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Kurds Stage Protests in Local Airports Amid Suspension of Int'l Flights

© REUTERS / Azad LashkariPassengers walk towards the check-in counters at Erbil International Airport, Iraq September 27, 2017
Passengers walk towards the check-in counters at Erbil International Airport, Iraq September 27, 2017 - Sputnik International
Following the independence referendum, Baghdad has resorted to restrictive measures banning all international flights to and from airports in the Iraqi Kurdistan region which prompted protests among the Kurdish population.

ERBIL (Sputnik) — Several rallies took place on Friday at Iraqi Kurdistan's airports in response to Baghdad's decision to suspend international flights to and from the autonomous region, a Sputnik correspondent reported.

On Monday, the referendum on Iraqi Kurdistan's independence took place in the autonomous region as well as in a number of areas officially controlled by Iraqi authorities. According to the Independent High Elections and Referendum Commission, 92.7 percent of voters supported the independence of Iraqi Kurdistan from Baghdad. The independence vote has been widely criticized not only by Iraq itself, but by Turkey, Iran, the United States and the United Nations.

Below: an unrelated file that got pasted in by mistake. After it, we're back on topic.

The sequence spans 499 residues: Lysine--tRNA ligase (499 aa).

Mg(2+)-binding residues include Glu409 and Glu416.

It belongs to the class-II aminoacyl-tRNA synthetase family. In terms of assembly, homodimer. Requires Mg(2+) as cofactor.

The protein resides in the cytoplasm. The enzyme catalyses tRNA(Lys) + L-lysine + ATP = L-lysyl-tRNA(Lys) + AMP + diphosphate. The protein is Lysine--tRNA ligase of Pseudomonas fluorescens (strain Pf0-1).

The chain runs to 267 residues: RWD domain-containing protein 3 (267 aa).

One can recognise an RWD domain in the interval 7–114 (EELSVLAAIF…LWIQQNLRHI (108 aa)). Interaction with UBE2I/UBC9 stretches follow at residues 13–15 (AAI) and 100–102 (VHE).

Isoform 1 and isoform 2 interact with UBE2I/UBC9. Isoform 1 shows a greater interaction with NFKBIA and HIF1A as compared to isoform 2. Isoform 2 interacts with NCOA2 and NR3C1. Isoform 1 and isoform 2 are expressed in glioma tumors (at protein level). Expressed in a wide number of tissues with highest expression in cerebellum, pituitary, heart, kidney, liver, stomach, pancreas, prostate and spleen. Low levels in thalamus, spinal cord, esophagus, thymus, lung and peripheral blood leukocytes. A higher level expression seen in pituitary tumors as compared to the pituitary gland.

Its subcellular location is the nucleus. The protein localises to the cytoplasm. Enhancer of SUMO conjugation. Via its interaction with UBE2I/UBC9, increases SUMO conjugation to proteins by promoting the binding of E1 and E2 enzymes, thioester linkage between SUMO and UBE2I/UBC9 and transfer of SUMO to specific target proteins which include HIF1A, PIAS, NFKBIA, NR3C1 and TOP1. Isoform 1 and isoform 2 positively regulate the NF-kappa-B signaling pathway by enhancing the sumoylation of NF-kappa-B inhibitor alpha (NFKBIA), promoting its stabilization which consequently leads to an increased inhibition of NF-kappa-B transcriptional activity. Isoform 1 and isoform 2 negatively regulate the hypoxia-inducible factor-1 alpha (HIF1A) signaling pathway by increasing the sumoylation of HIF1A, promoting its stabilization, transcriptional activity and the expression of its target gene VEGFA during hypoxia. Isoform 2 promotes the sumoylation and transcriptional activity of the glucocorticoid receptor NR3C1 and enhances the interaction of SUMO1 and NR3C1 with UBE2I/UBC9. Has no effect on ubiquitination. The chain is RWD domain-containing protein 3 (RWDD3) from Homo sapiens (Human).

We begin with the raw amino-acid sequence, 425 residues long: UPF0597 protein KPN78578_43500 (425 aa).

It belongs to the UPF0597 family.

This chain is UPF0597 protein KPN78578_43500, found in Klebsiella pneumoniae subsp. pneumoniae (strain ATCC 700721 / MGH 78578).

On Wednesday, the Iraqi Civil Aviation Authority (ICAA) said in a statement that all international flights to and from Erbil and Sulaymaniyah airports would be suspended starting from 15:00 GMT on Friday.

The protests took place at airports of Erbil and Sulaymaniyah just minutes before the flights ban took effect, with the people shouting slogans in support of the referendum and independence from Baghdad.

"We came here to say that… the Kurdish people do not deserve such attitude only because they want to become independent," a young woman told Sputnik.

The last plane that left the airspace of Iraqi Kurdistan was the flight to Istanbul. According to testimonies of those attempting to purchase the tickets on Friday, the price for this flight in the morning jumped by half.

Earlier in the day, Baghdad said that three military convoys would be sent to Iraqi Kurdistan in order to establish control over the border crossings located in Iraqi Kurdistan.

Following the referendum, the Iraqi parliament voted in favor of dismissal of all Kurdish public sector employees, involved in the vote and sending troops to the disputed areas of Kurdistan, particularly to the oil-rich province of Kirkuk.

At the same time, the central government also called on foreign states to halt oil imports from Iraqi Kurdistan and to carry out oil trade only with Baghdad.

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